As I approach the end of my 40-year career as CEO of National Instruments, I am reminded of the great progress and innovations the test and measurement industry has witnessed since 1976. We have gone from an industry driven by vacuum tube technology in the era of General Radio to a time when the transistor ruled with Hewlett-Packard to today, when software truly is the instrument—a transition that NI helped shepherd. Moore’s law has taken us for a wild, fast ride to say the least, and just when you think it’s run its course, process innovations extend into new dimensions (literally) and push performance even further.
Just like the transistor, NI started from humble beginnings, but it has relentlessly focused on engineering great products and empowering world- changing innovation through our customers and platform technology. Allow me to reminisce on what the past 40 years have taught me and where I see this market heading as I shift into the next phase of my career.
“Do for Test and Measurement What the Spreadsheet Did for Financial Analysis”
When Jeff Kodosky, Bill Nowlin, and I started NI in 1976, we saw tremendous room for innovation in how engineers and scientists interacted with and built test and measurement equipment. We founded the company on the premise that there had to be a better way to serve the test and measurement needs that we, engineers and scientists, faced. We couldn’t buy it off the shelf but at least we wouldn’t have to build it from scratch.
The general purpose interface bus (GPIB, IEEE 488) was our gateway. Our vision, as stated in 1983, was to “do for test and measurement what the spreadsheet did for financial analysis.” Stated today, the sentence loses some of its power, but think about the early ’80s. At the time, the tools for financial analysis were “locked up” and too expensive for anyone without a big budget to access them. The early incarnations of spreadsheets turned this situation on its head, and that is exactly what we wanted to do. We wanted to make it so that any engineer or scientist could access the same tools or platform used by the R&D teams of the leading technology companies. It was a radically empowering view at the time and, in many ways, it still is.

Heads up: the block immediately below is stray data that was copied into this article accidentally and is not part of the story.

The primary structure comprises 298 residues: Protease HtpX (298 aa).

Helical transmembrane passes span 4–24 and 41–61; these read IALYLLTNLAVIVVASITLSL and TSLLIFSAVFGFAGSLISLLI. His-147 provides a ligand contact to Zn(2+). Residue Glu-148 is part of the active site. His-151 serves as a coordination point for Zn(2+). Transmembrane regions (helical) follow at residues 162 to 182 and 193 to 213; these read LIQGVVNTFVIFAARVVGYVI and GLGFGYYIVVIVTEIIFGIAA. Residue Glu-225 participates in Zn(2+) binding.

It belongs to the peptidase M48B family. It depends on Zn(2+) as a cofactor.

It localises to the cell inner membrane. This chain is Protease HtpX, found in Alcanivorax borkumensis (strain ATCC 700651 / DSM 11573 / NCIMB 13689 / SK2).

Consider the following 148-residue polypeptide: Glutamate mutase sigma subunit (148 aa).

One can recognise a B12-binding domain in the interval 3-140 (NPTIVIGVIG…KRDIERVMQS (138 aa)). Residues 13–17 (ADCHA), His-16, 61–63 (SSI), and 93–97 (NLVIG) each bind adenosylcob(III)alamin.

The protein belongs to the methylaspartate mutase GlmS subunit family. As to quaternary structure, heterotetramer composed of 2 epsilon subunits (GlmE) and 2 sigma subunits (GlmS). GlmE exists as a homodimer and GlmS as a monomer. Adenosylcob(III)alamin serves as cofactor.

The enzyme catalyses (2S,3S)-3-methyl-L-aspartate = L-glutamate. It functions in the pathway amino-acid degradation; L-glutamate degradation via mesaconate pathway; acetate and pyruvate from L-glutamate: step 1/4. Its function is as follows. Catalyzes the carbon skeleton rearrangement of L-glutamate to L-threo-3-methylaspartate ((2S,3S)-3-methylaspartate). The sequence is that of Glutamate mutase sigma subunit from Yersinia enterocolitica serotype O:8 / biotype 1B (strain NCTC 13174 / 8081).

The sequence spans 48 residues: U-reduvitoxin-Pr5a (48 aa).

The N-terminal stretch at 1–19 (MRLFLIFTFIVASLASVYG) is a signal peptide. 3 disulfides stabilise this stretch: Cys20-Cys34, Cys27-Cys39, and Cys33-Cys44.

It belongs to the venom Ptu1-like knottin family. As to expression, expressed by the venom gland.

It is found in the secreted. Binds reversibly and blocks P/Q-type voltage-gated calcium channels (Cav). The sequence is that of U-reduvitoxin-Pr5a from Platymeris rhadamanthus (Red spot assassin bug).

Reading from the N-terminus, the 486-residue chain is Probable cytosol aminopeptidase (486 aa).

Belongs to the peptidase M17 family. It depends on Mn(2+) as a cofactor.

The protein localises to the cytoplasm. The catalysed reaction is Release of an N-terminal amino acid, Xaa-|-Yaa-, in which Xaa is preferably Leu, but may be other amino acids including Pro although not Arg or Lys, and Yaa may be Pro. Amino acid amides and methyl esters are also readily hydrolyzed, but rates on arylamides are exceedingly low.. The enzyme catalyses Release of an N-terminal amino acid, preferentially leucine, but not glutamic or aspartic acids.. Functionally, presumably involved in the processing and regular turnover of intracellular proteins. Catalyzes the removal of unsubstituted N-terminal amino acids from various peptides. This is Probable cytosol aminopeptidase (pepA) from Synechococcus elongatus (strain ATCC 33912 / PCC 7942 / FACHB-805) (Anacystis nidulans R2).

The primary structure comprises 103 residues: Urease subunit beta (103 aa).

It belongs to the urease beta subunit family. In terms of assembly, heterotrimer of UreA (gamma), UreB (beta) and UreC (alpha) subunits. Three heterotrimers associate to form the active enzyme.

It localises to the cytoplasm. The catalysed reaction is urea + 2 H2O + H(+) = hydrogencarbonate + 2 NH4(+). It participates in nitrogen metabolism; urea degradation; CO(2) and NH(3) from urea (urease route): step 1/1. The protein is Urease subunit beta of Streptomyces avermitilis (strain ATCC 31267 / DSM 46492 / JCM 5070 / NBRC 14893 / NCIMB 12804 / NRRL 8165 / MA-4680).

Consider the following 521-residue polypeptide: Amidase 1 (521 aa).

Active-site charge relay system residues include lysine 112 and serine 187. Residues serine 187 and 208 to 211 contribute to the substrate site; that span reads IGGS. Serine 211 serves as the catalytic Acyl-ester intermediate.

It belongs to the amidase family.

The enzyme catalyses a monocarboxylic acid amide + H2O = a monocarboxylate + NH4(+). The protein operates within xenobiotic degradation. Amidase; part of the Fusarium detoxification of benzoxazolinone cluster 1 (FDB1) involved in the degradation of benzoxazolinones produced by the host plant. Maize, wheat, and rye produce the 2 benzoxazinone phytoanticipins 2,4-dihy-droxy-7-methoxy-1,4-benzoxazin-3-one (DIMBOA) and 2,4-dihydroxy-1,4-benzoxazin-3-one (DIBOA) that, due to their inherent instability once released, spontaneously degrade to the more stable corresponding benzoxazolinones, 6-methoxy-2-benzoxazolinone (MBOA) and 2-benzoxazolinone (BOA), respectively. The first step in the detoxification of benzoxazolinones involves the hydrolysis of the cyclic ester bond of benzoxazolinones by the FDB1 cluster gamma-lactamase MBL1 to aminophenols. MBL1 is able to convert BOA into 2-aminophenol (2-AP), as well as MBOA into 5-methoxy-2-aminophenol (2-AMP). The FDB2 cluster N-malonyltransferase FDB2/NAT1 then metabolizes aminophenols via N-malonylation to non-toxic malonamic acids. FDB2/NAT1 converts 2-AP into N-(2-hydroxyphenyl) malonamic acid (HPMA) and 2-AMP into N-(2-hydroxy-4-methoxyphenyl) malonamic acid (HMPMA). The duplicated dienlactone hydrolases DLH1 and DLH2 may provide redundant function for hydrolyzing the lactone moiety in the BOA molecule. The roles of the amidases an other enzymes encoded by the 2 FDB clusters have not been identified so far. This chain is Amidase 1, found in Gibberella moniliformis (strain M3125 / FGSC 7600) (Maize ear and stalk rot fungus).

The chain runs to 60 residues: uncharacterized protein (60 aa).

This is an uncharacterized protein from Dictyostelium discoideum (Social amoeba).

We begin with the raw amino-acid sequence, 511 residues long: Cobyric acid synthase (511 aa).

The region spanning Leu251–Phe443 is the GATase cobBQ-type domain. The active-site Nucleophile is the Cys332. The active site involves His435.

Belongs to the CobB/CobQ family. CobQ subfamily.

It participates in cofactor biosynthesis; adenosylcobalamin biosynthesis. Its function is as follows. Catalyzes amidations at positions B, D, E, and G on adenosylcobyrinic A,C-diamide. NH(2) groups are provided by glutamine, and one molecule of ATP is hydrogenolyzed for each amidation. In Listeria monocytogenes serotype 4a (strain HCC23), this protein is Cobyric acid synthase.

“The Software is the Instrument”
While others might have seen GPIB as a hardware play, we recognized it for what it enabled in terms of software. As the PC industry evolved (as well as Apple’s Mac, which we had a special affinity for, given its graphical user interface), that GPIB cable made it easy to analyze and present data in a customized way for our customers’ needs. They were no longer confined to the front panel of an instrument and their pencils and notepads for data acquisition. The opportunity to innovate then shifted to the software world, where programming languages needed instrument drivers for the connected boxes. Our strategy of writing and supporting those drivers offered a critical service that continues today as NI supports more than 10,000 drivers on the company’s Instrument Driver Network.
But that world still left engineers and scientists with the burden of using tools designed for computer science to perform engineering, test, and measurement tasks. Our answer was twofold: LabWindows/CVI, to offer engineering-specific tools in ANSI C programming, and LabVIEW, a graphical programming paradigm that took the way we think about solving a problem (in flowcharts and pictures) and turned it into compiled code. The story was simple: acquire, analyze, and present. Do it in software tools designed for a customer’s use case that was easy to learn yet extremely powerful. We coined the phrase ”The software is the instrument” to describe this approach, and seeing engineers and scientists save valuable time and get to results faster was all the market validation we ever needed.
Evolving With Moore’s Law
People talk about Moore’s law like it’s about hardware, but computational hardware exists only to run software (and maybe firmware). Once we made test and measurement all about software, we had effectively enlisted Intel, Xilinx, and many other billion dollar companies in our R&D staff. With customers and partners building proficiency with our software tools, we just had to follow the chips to deliver increasing value to test and embedded systems. This has happened, so far, along two key dimensions: multicore processors and FPGAs.
Because LabVIEW is graphical and, therefore, not obviously sequential, it is tailor-made for parallel processing. LabVIEW users were among the first programmers to easily migrate from single-core processors to multiple threads and multiple cores and see almost instant speed improvements. Obviously, it’s possible to take advantage of these trends with other languages, just like it’s still possible to write highly efficient code in machine or assembly language, but why would you? The pace of change in modern electronics means you can’t waste time doing by hand what a tool can easily do for you, and we hear that over and over from LabVIEW users.
That goes to an entirely different level with FPGAs. Some problems are just better solved in the highly parallel, deterministic world of silicon. But the toolchains and programming constructs were inaccessible to most mechanical engineers or medical researchers who were experts in their measurements and problems to solve (not digital design). We recognized this in the late
1990s with LabVIEW’s graphical paradigm. We were on a quest to deliver the power of FPGAs to LabVIEW programmers, and we’ve done that. A quick look at our Engineering Impact Awards winners demonstrates the power of this technology: applications ranging from regenerating and restoring organ function damaged by disease or trauma to setting a world record in 5G wireless spectrum efficiency with massive MIMO.